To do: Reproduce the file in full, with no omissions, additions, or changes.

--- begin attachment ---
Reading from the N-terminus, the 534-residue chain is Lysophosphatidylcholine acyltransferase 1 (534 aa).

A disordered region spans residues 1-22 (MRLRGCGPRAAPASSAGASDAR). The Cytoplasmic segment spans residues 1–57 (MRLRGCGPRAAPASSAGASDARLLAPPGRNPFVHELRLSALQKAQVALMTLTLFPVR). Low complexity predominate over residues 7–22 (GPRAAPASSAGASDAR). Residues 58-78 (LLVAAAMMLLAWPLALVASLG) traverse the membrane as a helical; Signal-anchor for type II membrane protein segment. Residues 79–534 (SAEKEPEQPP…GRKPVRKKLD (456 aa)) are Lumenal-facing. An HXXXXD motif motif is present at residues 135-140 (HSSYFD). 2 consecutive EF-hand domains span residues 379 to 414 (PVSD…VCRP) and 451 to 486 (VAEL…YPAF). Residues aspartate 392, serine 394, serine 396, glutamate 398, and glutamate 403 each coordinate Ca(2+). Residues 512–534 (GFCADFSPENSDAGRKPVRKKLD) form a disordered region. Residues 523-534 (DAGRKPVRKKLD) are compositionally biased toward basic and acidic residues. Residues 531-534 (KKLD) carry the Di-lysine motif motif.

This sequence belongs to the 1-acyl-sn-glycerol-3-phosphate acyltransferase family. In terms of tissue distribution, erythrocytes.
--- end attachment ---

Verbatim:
Reading from the N-terminus, the 534-residue chain is Lysophosphatidylcholine acyltransferase 1 (534 aa).

A disordered region spans residues 1-22 (MRLRGCGPRAAPASSAGASDAR). The Cytoplasmic segment spans residues 1–57 (MRLRGCGPRAAPASSAGASDARLLAPPGRNPFVHELRLSALQKAQVALMTLTLFPVR). Low complexity predominate over residues 7–22 (GPRAAPASSAGASDAR). Residues 58-78 (LLVAAAMMLLAWPLALVASLG) traverse the membrane as a helical; Signal-anchor for type II membrane protein segment. Residues 79–534 (SAEKEPEQPP…GRKPVRKKLD (456 aa)) are Lumenal-facing. An HXXXXD motif motif is present at residues 135-140 (HSSYFD). 2 consecutive EF-hand domains span residues 379 to 414 (PVSD…VCRP) and 451 to 486 (VAEL…YPAF). Residues aspartate 392, serine 394, serine 396, glutamate 398, and glutamate 403 each coordinate Ca(2+). Residues 512–534 (GFCADFSPENSDAGRKPVRKKLD) form a disordered region. Residues 523-534 (DAGRKPVRKKLD) are compositionally biased toward basic and acidic residues. Residues 531-534 (KKLD) carry the Di-lysine motif motif.

This sequence belongs to the 1-acyl-sn-glycerol-3-phosphate acyltransferase family. In terms of tissue distribution, erythrocytes.